On 7 October, Hamas committed unspeakable massacres of Israeli civilians that may amount to war crimes. The UN condemned this horrific act in the strongest terms. But let there be no shadow of a doubt -- this does not justify the ongoing crimes against the civilian population of Gaza, including its 1 million children.
The UN charter and our commitments are a commitment to our shared humanity. Civilians -- wherever they are -- must be protected equally. Gaza's civilians did not choose this war. Atrocities should not be followed by more atrocities. The response to war crimes is not more war crimes. The framework of international law is very clear on this and well established.
It will take genuine and courageous efforts to go back to the roots of this deadly deadlock and offer political options that are viable and can enable an environment of peace, stability and security. Until then, we must make sure that the rules of international humanitarian law are respected, and civilians spared and protected. An immediate humanitarian ceasefire must be enacted to allow safe, continuous and unrestricted access to fuel, medicine, water and food in the Gaza Strip.
Dag Hammarskjold, the second UN secretary-general, once said: "The UN was not created in order to bring us to heaven, but in order to save us from hell." The reality today in Gaza is that there is not much humanity left and hell is settling in.
The generations to come will know that we watched this human tragedy unfold over social media and news channels. We will not be able to say we did not know. History will ask why the world did not have the courage to act decisively and stop this hell on Earth.
* Philippe Lazzarini is Commissioner-General of UNRWA, the United Nations Relief and Works Agency for Palestine Refugees.
26 Oct. 2023
The horrific task Israelis face in finding and identifying Hamas terror attack victims, by Leila Molana-Allen and Zeba Warsi. (PBS Newshour)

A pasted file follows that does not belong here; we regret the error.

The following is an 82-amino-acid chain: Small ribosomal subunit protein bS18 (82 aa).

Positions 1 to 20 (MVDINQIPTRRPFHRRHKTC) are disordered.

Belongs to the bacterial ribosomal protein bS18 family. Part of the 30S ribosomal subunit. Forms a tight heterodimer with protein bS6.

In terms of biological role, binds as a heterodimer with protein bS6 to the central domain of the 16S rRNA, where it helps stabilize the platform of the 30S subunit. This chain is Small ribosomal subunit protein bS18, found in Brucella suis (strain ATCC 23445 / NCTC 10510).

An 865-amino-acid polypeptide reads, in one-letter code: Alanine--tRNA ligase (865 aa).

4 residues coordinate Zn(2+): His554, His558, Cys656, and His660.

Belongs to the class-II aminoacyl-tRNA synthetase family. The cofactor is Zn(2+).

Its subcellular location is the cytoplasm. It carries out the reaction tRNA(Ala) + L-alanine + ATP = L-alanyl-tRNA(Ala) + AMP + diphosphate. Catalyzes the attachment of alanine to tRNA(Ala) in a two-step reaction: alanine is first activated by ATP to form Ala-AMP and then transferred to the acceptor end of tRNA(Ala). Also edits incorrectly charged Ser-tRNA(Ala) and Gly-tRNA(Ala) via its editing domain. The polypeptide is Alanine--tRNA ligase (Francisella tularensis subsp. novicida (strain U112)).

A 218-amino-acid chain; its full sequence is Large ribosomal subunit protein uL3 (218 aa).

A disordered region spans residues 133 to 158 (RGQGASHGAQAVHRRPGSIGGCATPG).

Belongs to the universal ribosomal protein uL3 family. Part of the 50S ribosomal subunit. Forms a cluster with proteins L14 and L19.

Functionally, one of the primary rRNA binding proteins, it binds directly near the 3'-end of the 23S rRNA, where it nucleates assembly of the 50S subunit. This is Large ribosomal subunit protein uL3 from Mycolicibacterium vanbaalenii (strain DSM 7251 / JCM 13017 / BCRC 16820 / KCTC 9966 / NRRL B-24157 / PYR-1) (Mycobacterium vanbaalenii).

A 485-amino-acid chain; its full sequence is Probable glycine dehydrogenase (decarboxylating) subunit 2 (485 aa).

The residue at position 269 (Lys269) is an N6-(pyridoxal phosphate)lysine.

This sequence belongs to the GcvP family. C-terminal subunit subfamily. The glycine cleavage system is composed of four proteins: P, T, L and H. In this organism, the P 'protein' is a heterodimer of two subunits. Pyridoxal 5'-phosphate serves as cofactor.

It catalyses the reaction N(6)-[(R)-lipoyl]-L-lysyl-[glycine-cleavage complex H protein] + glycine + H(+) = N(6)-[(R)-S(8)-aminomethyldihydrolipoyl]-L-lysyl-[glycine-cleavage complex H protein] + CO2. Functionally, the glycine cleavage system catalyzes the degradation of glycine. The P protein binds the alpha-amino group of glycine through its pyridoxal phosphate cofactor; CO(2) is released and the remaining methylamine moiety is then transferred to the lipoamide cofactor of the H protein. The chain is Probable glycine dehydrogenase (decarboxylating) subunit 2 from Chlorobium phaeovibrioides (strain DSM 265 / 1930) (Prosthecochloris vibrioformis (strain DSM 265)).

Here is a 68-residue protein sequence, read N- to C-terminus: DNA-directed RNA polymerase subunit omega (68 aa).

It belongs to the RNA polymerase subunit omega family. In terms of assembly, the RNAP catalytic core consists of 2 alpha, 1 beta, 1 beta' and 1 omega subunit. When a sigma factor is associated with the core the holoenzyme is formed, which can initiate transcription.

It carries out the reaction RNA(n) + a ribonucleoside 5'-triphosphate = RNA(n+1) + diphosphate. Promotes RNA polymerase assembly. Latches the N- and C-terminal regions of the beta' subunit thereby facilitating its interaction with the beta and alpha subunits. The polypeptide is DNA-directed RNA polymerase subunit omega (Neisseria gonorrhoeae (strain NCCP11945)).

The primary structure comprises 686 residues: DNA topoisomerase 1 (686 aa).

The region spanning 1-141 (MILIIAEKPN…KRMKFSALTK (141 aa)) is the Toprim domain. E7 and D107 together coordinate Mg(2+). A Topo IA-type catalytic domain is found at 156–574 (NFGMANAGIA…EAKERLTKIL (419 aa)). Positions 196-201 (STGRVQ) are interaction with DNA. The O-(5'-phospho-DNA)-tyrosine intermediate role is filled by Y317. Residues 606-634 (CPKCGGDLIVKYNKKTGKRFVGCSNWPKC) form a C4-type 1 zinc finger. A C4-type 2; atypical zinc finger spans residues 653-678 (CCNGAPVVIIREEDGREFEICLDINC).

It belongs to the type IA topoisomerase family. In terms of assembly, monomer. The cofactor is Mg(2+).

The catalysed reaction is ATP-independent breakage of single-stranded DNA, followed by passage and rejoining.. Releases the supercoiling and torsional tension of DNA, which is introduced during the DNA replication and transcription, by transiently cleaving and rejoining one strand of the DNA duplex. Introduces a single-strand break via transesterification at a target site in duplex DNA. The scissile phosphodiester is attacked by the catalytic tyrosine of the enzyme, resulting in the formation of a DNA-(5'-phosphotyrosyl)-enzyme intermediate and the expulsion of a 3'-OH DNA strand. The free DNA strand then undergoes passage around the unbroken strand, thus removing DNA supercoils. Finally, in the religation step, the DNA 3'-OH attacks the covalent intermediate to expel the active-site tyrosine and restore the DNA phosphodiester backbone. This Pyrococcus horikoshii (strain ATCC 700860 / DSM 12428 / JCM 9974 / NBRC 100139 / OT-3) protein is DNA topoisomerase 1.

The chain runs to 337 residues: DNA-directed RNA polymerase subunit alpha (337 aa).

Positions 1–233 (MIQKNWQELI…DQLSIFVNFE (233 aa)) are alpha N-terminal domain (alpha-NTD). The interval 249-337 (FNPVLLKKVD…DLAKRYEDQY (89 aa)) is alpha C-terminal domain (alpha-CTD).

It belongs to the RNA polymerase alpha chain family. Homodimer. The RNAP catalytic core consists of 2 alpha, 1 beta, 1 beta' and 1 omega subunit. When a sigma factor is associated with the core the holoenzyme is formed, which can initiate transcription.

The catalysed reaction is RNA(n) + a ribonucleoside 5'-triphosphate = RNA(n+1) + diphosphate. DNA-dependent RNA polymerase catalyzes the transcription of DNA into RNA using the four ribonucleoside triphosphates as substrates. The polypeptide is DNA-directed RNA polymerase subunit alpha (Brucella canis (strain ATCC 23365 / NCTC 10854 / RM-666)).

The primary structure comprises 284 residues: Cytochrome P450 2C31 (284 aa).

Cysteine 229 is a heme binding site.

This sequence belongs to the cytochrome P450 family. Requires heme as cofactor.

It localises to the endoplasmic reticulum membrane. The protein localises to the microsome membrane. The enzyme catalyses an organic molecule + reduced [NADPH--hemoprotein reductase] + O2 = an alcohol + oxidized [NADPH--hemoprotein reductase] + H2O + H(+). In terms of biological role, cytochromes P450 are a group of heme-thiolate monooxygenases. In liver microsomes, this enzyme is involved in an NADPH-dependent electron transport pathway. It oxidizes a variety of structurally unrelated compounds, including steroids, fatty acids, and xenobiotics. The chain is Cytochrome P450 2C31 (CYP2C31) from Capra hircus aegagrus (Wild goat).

Hamas attacked southern Israel with ferocious terror nearly three weeks ago, killing more than 1,200 people. Now, as Israelis mourn their dead, many are still trying to find their loved ones. The task is monumental, painstaking and often horrific. Leila Molana-Allen reports. And a warning, the images and accounts in this story are disturbing.
Amna Nawaz: It was nearly three weeks ago that Hamas attacked Southern Israel with ferocious terror, killing more than 1,400 people. Now, as Israelis mourn their dead, many are still trying to find their loved ones. The task is monumental, painstaking, and often horrific..
UN Secretary-General Antonio Guterres: “Let me begin by expressing my utter condemnation of the abhorrent attacks by Hamas and others against Israeli towns and villages in the Gaza periphery, which have left over 1,200 Israelis dead and more than 3,000 injured (12/10),” he said.
Mr. Guterres noted that over 200 Israelis - civilians, including women, children and the elderly - have been reported captured by armed groups and are being held hostage inside the Gaza Strip.
Meanwhile, Hamas and Palestinian Islamic Jihad group have launched thousands of indiscriminate rockets that have reached central Israel, including Tel Aviv and Jerusalem.
“Nothing can justify these acts of terror and the killing, maiming and abduction of civilians,” he said. “I reiterate my call to immediately cease these attacks and release all hostages.”
In the face of these unprecedented attacks, Israel has commenced military operations in Gaza.
“While I recognize Israel’s legitimate security concerns, I also remind Israel that military operations must be conducted in strict accordance with international humanitarian law.”
The Secretary-General stressed that civilians must be respected and protected at all times, and that civilian infrastructure must never be a target.
9 Oct. 2023
UN officials have urged all concerned to urge "maximum restraint” following “horrific scenes of violence” that has left many hundreds of people dead and over 2,000 people wounded in Israeli towns and villages near the Gaza Strip, amid rocket and armed attacks by armed Palestinian militants early Saturday morning.